The girl-twin and I are slowly making our way through the Harry Potter series. She's a total Potterhead, it's true, and so am I. She loves listening to me do all the voices of the characters, and giggles when I try to get my voice low enough to speak for Hagrid. We're currently on Goblet of Fire, which is incredibly good. It's also vastly different from the movie, which is nice, because she never knows what's going to come next.

December 10th - wrapping paper
I've mentioned in other places that I love to wrap presents. It makes me smile! I take great joy in making each gift a delight to the eyes. I loved the contrast above, between the light blue paper and the bright red of the ribbon. I like things that POP when you look at them.

Check back often for prayers, spiritual musings and all manner of religious discussion and talk. If you have questions or comments, please write to me below. I love to answer questions! If you purchase items I have linked through ads or Amazon, I receive an affiliate portion of the sale. If you find the items are useful, please purchase from my site!
 
You may also be interested in:

My Nativity
Shopping and Bright Things
Red, Joyous and Warm
Following the Star
My favorite holiday movie

Saturday, December 8, 2012

My Nativity

Nativity
The photo topic for today was "ornament(s)"... which left me confused as to what to take a picture of. We have literally hundreds of ornaments. I think there's only about a quarter of our ornaments on the tree itself... there isn't room for all of them! Then I remembered...

Our Nativity scene.

I hadn't put it up yet, but I decided to do that this afternoon after I finished cleaning the living room. This is a gift from friends of ours. The glass figurines are antiques, absolutely beautiful. The tree-shaped "stable" and star on top were made by them, adding a touch of pagan flare to it. It speaks to me, and it is just right.

Check back often for prayers, spiritual musings and all manner of religious discussion and talk. If you have questions or comments, please write to me below. I love to answer questions! If you purchase items I have linked through ads or Amazon, I receive an affiliate portion of the sale. If you find the items are useful, please purchase from my site!
 
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Shopping and Bright Things
Red, Joyous and Warm
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My favorite holiday movie
Capturing December

Friday, December 7, 2012

Shopping and Bright Things

Dec. 6 - Shopping
I will admit I had a hellish time with yesterday's assignment. I just don't DO Christmas shopping, for the most part. I mean, I guess I could have taken a picture of myself sitting on the computer, but that didn't seem to capture the spirit. I decided that what we were looking for, in essence, was the SPIRIT of shopping, or that love of picking out the perfect gift. That led me straight to my sewing corner!

Above, you can see a skirt I'm working on, and underneath it are several other presents for various people. My cross stitch projects are behind the glass jar of cut threads. That's my shopping, really. I get the joy of picking out something each day as I sit down to work on things.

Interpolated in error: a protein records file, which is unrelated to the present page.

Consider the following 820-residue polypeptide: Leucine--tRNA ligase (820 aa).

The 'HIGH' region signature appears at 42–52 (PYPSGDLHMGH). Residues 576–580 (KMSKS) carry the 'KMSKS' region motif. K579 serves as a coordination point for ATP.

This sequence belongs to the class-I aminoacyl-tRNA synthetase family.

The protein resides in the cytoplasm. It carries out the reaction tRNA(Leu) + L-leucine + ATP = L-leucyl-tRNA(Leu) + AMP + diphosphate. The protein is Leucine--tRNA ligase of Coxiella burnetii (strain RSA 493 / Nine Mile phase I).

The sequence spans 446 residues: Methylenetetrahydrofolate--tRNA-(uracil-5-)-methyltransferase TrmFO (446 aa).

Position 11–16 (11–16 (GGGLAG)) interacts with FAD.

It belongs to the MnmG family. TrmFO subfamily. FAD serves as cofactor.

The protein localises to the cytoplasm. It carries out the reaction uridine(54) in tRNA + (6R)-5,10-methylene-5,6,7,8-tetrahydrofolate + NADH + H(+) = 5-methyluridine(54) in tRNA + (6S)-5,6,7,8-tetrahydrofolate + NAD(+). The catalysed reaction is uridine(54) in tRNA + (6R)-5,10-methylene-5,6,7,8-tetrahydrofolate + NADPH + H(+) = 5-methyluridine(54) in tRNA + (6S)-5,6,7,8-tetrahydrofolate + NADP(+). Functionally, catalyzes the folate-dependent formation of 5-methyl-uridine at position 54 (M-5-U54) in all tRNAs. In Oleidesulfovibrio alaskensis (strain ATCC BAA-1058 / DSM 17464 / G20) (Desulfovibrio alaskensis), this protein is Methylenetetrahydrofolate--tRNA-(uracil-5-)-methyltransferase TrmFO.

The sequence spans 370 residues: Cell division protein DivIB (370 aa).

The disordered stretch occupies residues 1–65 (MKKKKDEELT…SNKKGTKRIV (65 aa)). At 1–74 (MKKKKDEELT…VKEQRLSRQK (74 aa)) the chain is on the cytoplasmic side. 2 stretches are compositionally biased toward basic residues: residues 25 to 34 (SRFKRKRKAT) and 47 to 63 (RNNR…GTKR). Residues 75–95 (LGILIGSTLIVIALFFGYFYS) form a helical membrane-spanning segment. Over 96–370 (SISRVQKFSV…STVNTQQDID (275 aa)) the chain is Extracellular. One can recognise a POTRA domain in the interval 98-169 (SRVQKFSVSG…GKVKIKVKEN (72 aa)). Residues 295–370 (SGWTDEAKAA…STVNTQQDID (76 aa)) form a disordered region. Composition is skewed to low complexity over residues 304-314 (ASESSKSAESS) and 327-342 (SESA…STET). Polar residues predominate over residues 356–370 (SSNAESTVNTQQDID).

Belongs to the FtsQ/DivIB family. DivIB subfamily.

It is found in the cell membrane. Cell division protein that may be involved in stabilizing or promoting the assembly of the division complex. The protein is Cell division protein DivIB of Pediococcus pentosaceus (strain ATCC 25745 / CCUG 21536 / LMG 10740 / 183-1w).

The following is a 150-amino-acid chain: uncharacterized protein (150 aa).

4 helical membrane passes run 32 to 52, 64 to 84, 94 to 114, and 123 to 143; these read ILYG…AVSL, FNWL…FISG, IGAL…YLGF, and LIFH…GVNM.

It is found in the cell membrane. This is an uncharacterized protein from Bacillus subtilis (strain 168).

Dec. 7 - Bright
Today's picture was trivial to figure out. I went straight down to the wood stove and opened it up. That warmth, that brightness, is what this season is all about to me. Things haven't faded into January's dullness yet, and the heat coming out of my lovely fire was just right.

Check back often for prayers, spiritual musings and all manner of religious discussion and talk. If you have questions or comments, please write to me below. I love to answer questions! If you purchase items I have linked through ads or Amazon, I receive an affiliate portion of the sale. If you find the items are useful, please purchase from my site!
 
You may also be interested in:

Red, Joyous and Warm
Following the Star
My favorite holiday movie
Capturing December
The waning light

Wednesday, December 5, 2012

Red, joyous and warm!

Dec. 3 - Red
It's been a busy few days! I'm learning how to use Drupal, rushing to get boxes ready for out of country and out of state friends and family, and of course we put up the tree and started baking holiday goodies. However, I did get my photos taken!

December 3rd's challenge was 'red'. I thought long and hard about it. I took some experimental shots of some red stuff on the tree, but when I looked at them, they didn't really make me jump for joy. I ended up taking images of some of the red bows I use for decorating packages and ornaments, and I think it turned out rather well!

Dec. 4 - Joyous
The December 4th challenge was 'joyous,' something that I thought would be easy and turned out to be really difficult. Yesterday was kind of a tough day, because I'm suffering from a cold and it's dragging me down. Finding the joy was escaping me, even though I was making delicious soup. In the end, I kept looking back at this little fuzz ball of red and green tinsel. It's too small for the tree, but I kept it thinking it could be used to spruce up a present. In a close-up shot, it looks very joyous to me, very colorful and bright.